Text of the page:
The situation become more complicated and shaded when Gian Maria Vian, editor of the Vatican’s semi-official daily, L’Osservatore Romano, didn’t speak out on behalf of Boffo in an interview with the Italian newspaper Il Courier della Sera.
Vian restated the decision of the Holy See’s newspaper not to write about Berlusconi’s private life because the paper is international and is not designed to cover controversies in Italian politics.
Vian further expressed his opinion that some recent editorials in Avenire were exaggerated when, for example, one article compared the government’s position on immigration to that of the Italian administratin prior to the Holocaust.
The comments of Vian were interpreted as constituting a point of contention between the Vatican newspaper and the Italian Bishops’ Conference. Benedict XVI sought to dispel any ideas of a rift by personally calling Cardinal Bagnasco, president of the conference, and affirming his esteem for the episcopal body.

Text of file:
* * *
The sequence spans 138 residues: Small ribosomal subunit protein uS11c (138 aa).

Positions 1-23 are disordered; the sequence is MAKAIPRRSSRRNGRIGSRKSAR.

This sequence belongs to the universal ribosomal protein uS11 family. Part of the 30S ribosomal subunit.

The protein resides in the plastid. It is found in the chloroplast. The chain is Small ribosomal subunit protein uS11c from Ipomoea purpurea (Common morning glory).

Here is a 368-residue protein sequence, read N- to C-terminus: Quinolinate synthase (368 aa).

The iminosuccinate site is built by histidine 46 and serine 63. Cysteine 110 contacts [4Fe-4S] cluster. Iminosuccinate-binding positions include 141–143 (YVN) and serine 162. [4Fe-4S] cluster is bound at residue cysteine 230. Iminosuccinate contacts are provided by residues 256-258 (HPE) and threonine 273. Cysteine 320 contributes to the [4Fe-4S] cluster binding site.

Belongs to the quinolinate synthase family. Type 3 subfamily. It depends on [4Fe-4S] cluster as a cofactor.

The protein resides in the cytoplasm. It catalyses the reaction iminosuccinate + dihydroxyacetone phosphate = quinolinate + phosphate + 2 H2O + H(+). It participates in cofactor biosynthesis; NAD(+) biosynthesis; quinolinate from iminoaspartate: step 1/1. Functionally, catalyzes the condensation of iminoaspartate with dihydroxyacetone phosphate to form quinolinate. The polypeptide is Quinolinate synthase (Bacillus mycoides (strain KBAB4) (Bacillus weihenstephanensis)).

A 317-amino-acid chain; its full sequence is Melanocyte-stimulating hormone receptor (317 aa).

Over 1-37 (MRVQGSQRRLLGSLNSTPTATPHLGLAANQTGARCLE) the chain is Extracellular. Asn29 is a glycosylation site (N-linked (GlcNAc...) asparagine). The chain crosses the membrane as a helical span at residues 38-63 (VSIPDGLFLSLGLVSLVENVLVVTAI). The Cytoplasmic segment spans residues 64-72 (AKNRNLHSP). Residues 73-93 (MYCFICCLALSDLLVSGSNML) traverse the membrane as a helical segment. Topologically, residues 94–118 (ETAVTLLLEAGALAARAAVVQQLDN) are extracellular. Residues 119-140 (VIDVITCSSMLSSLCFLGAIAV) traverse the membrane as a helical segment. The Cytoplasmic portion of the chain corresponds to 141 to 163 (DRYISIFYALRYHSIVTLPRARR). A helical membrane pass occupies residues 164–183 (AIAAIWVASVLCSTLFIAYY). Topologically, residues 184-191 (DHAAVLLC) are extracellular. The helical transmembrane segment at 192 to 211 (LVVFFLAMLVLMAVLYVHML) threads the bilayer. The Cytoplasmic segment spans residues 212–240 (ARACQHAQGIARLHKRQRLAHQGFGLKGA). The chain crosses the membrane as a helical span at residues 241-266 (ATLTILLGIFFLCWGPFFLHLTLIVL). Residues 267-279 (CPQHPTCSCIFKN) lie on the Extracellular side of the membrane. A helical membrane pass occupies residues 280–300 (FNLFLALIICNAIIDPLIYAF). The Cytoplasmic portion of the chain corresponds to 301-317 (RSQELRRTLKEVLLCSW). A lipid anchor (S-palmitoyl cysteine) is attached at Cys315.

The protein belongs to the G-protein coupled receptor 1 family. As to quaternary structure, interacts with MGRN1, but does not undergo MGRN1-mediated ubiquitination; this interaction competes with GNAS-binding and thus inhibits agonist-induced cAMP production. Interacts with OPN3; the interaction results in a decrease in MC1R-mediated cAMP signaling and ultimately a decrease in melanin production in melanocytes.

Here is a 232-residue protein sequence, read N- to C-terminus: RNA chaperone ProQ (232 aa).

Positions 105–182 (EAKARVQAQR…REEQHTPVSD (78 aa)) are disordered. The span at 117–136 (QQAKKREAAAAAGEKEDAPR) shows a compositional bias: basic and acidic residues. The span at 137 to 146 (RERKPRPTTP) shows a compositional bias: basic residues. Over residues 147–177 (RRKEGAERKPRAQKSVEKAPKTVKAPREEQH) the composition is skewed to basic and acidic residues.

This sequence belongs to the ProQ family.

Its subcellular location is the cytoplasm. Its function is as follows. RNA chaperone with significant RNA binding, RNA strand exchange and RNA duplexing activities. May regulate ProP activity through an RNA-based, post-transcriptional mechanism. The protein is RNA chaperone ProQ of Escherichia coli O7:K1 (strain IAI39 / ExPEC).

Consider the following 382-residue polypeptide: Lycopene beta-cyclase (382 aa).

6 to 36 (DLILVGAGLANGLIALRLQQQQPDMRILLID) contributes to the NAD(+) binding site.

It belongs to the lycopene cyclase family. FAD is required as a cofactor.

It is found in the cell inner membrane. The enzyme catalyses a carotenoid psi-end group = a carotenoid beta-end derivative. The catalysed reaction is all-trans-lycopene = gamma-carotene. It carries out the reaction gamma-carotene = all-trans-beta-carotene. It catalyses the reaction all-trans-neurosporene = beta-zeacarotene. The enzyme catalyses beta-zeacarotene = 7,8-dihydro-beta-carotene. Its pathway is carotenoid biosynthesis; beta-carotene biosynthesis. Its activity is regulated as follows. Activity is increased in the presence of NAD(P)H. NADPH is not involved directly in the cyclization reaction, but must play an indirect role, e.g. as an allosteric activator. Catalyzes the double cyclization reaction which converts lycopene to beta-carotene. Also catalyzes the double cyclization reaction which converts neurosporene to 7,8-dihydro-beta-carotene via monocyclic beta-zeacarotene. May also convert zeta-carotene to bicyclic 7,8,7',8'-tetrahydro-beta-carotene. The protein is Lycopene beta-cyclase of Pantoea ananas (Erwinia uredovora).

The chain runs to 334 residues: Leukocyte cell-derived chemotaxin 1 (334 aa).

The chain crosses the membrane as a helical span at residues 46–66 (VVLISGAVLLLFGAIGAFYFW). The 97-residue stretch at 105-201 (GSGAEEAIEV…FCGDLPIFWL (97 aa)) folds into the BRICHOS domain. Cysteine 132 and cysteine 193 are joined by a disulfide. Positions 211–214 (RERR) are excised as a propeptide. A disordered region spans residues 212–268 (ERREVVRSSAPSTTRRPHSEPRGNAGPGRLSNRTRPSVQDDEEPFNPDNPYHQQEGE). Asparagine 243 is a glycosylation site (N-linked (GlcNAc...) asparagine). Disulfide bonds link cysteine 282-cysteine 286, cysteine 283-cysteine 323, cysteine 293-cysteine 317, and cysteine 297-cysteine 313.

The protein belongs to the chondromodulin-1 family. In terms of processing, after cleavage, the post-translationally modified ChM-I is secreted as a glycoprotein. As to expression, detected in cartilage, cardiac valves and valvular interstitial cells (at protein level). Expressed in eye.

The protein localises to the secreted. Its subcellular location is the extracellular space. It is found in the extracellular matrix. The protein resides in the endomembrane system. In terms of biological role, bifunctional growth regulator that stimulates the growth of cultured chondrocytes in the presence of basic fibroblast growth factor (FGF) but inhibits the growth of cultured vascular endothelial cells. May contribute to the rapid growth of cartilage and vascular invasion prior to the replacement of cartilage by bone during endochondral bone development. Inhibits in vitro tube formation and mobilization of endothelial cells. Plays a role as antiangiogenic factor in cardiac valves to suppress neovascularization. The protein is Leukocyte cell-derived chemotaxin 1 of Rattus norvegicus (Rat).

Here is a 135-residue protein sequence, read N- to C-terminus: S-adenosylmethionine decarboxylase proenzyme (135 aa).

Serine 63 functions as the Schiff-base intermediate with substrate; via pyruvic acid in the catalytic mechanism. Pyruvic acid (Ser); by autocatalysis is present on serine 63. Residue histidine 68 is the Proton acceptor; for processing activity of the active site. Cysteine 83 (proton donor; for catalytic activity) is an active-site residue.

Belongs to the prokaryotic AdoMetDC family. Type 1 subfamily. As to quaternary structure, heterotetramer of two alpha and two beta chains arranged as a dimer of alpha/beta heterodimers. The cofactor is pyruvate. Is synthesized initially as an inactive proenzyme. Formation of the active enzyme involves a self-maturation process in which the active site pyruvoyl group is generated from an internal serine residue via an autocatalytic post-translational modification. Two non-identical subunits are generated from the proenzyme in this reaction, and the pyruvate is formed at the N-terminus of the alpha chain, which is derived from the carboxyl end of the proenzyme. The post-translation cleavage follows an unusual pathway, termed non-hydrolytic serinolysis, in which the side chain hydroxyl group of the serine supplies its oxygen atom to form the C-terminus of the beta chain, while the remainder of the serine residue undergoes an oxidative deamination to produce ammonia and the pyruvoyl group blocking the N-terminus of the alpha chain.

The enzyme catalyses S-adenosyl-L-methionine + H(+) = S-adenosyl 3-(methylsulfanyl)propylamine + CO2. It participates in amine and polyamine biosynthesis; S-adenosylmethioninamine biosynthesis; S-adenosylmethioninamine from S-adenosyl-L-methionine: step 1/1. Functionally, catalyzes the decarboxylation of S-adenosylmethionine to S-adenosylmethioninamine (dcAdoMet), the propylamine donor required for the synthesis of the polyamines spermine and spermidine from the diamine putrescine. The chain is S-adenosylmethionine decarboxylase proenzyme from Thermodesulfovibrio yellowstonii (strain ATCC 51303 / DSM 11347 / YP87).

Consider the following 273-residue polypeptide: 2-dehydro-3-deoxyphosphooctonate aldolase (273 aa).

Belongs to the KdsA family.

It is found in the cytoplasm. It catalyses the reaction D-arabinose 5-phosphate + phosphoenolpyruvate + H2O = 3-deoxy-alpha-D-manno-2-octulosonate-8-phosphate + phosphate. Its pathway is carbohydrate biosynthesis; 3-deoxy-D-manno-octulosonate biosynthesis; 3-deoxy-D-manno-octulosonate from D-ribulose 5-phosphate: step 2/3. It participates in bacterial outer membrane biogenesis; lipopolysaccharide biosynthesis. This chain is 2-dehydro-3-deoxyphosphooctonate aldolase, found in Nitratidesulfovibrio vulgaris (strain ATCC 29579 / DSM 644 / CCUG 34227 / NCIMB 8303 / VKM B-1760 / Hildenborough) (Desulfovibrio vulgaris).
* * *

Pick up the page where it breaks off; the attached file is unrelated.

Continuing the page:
Both in articles published in Avvenire,as well as in the letter to Cardinal Bagnasco tendering his resignation, Boffo, who is married, insists on his innocence and states that Il Giornale‘s accusations are not true.
He thanked the Church for its support, but aded that it “has better things to do than strenuously defend one person, even if unfairly targeted.”
Boffo said he believes the attacks against him are due to the fact that Avvenire is a voice that is independent of “secular power.” He asks, “What future of liberty and responsibility will there be for our information?”
Cardinal Bagnasco expressed in a communique gratitude to Boffo “for the commitment shown over many years with competence, rigor and passion, in fulfilling such a precious assignment for the life of the Church and of Italian society.”
The cardinal also expressed his “closeness and support” to the former director.
Cardinal Angelo Bagnasco was in the news a few years ago when he claimed that permitting gay marriages was merely the beginning of slippery slope. “Why then say ‘no’ to incest? Why say ‘no’ to the pedophile party in Holland?” he asked.
Draw your own conclusions.